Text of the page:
This Pala-style work depicts Akshobhya, his hands in the same position as Shakyamuni on most sculptures, adorned with princely attire and wearing a long dhoti gathered in a fan shape under his ankles.
The rim of his crown and of his armbands, his longer necklace, his bracelets and his lips are inlaid with copper, his eyes and the small raised urna on his forehead with silver. The face has been painted with cold gold and the hair dyed with lapis lazuli powder.
There is a turquoise cabochon on the front panel of his crown, rosettes, foliate pendant and matching armbands, and some fine beading on the edge of his jewellery and lower garment. He may have held a vajra sceptre in his left hand.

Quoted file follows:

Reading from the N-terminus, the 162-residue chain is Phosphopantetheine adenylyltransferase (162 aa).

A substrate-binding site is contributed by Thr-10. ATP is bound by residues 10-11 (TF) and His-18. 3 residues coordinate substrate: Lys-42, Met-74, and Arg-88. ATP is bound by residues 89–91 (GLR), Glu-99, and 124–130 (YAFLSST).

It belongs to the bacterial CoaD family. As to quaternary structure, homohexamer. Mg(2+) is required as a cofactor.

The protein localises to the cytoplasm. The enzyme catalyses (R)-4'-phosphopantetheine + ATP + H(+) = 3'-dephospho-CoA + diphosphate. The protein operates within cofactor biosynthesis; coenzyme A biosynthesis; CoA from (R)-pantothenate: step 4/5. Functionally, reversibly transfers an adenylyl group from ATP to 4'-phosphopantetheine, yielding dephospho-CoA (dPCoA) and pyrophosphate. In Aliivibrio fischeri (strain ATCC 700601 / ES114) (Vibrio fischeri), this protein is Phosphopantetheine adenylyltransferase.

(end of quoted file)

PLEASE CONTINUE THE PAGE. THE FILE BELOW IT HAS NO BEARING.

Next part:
The lotuses on each side were particularly fashionable in (Western) Tibet during the 13th and 14th century and were often secured to the arms with rods. The above has coral-inlaid armbands with a floral bud design that matches the pendant on the necklaces. His dhoti is decorated with a broad copper-inlaid hem. Compared with the harmonious proportions of the previous one, his chest and legs are under-developed, and his nipples are strangely positioned sideways.